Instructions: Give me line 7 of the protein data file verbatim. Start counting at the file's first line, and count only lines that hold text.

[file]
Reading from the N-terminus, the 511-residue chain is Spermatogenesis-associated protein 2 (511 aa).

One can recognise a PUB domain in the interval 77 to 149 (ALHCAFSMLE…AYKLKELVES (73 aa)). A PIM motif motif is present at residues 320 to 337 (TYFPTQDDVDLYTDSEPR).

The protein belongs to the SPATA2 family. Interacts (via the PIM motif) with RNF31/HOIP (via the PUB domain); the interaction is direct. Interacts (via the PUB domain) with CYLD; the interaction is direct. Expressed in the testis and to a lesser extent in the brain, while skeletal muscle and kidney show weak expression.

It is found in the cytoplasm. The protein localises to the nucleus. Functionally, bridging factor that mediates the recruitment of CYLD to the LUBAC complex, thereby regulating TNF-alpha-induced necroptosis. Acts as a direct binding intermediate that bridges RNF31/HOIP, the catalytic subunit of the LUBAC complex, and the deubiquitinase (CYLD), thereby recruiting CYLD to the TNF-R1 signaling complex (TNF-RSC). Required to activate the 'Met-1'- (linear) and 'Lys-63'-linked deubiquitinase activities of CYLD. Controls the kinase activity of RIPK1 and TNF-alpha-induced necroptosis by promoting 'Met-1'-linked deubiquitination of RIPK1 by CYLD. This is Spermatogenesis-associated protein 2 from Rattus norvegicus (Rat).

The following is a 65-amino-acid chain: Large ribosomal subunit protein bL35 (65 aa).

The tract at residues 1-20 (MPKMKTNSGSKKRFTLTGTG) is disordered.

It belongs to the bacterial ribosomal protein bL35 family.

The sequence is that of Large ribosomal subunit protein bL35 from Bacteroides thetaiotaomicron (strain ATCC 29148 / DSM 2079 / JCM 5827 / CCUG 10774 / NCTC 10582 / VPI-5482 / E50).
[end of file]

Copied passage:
It belongs to the bacterial ribosomal protein bL35 family.